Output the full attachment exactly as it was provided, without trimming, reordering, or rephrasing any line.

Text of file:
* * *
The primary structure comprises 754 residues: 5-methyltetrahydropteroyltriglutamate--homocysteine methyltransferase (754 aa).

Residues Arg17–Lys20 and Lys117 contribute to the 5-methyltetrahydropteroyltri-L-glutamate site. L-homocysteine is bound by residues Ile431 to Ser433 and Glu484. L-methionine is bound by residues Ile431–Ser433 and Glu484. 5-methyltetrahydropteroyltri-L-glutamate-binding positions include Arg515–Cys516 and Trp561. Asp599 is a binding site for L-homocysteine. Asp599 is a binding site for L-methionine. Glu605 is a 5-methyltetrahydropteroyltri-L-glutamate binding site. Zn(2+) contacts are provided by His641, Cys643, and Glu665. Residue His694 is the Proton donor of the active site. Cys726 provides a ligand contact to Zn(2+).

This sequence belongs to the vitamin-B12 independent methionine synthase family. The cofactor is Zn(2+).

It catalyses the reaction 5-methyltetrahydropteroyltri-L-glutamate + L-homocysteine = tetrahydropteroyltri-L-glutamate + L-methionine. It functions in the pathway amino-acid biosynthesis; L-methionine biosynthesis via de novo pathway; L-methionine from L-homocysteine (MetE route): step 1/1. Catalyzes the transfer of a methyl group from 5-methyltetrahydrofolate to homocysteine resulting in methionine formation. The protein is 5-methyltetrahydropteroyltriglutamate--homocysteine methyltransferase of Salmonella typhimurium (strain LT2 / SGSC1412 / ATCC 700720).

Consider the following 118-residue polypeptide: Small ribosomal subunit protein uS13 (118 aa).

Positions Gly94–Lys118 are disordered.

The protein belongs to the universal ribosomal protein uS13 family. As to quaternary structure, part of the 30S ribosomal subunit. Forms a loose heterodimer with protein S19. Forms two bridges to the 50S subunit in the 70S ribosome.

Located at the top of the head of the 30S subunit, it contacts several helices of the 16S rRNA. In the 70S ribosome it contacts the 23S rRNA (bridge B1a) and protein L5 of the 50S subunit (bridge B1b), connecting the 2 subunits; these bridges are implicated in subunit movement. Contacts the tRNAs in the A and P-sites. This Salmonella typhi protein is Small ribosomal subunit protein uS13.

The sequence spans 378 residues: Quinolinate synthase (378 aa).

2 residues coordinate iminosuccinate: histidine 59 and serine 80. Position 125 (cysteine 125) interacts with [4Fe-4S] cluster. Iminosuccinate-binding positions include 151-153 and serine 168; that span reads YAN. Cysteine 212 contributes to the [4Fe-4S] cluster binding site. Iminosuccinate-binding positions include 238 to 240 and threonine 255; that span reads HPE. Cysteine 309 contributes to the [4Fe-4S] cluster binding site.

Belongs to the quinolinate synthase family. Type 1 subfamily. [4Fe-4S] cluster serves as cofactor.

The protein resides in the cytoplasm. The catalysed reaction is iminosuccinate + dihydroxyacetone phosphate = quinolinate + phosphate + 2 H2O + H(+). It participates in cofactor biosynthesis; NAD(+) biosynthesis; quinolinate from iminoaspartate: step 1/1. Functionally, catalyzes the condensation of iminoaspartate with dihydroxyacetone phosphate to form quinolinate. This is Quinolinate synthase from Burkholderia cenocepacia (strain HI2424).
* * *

The primary structure comprises 754 residues: 5-methyltetrahydropteroyltriglutamate--homocysteine methyltransferase (754 aa).

Residues Arg17–Lys20 and Lys117 contribute to the 5-methyltetrahydropteroyltri-L-glutamate site. L-homocysteine is bound by residues Ile431 to Ser433 and Glu484. L-methionine is bound by residues Ile431–Ser433 and Glu484. 5-methyltetrahydropteroyltri-L-glutamate-binding positions include Arg515–Cys516 and Trp561. Asp599 is a binding site for L-homocysteine. Asp599 is a binding site for L-methionine. Glu605 is a 5-methyltetrahydropteroyltri-L-glutamate binding site. Zn(2+) contacts are provided by His641, Cys643, and Glu665. Residue His694 is the Proton donor of the active site. Cys726 provides a ligand contact to Zn(2+).

This sequence belongs to the vitamin-B12 independent methionine synthase family. The cofactor is Zn(2+).

It catalyses the reaction 5-methyltetrahydropteroyltri-L-glutamate + L-homocysteine = tetrahydropteroyltri-L-glutamate + L-methionine. It functions in the pathway amino-acid biosynthesis; L-methionine biosynthesis via de novo pathway; L-methionine from L-homocysteine (MetE route): step 1/1. Catalyzes the transfer of a methyl group from 5-methyltetrahydrofolate to homocysteine resulting in methionine formation. The protein is 5-methyltetrahydropteroyltriglutamate--homocysteine methyltransferase of Salmonella typhimurium (strain LT2 / SGSC1412 / ATCC 700720).

Consider the following 118-residue polypeptide: Small ribosomal subunit protein uS13 (118 aa).

Positions Gly94–Lys118 are disordered.

The protein belongs to the universal ribosomal protein uS13 family. As to quaternary structure, part of the 30S ribosomal subunit. Forms a loose heterodimer with protein S19. Forms two bridges to the 50S subunit in the 70S ribosome.

Located at the top of the head of the 30S subunit, it contacts several helices of the 16S rRNA. In the 70S ribosome it contacts the 23S rRNA (bridge B1a) and protein L5 of the 50S subunit (bridge B1b), connecting the 2 subunits; these bridges are implicated in subunit movement. Contacts the tRNAs in the A and P-sites. This Salmonella typhi protein is Small ribosomal subunit protein uS13.

The sequence spans 378 residues: Quinolinate synthase (378 aa).

2 residues coordinate iminosuccinate: histidine 59 and serine 80. Position 125 (cysteine 125) interacts with [4Fe-4S] cluster. Iminosuccinate-binding positions include 151-153 and serine 168; that span reads YAN. Cysteine 212 contributes to the [4Fe-4S] cluster binding site. Iminosuccinate-binding positions include 238 to 240 and threonine 255; that span reads HPE. Cysteine 309 contributes to the [4Fe-4S] cluster binding site.

Belongs to the quinolinate synthase family. Type 1 subfamily. [4Fe-4S] cluster serves as cofactor.

The protein resides in the cytoplasm. The catalysed reaction is iminosuccinate + dihydroxyacetone phosphate = quinolinate + phosphate + 2 H2O + H(+). It participates in cofactor biosynthesis; NAD(+) biosynthesis; quinolinate from iminoaspartate: step 1/1. Functionally, catalyzes the condensation of iminoaspartate with dihydroxyacetone phosphate to form quinolinate. This is Quinolinate synthase from Burkholderia cenocepacia (strain HI2424).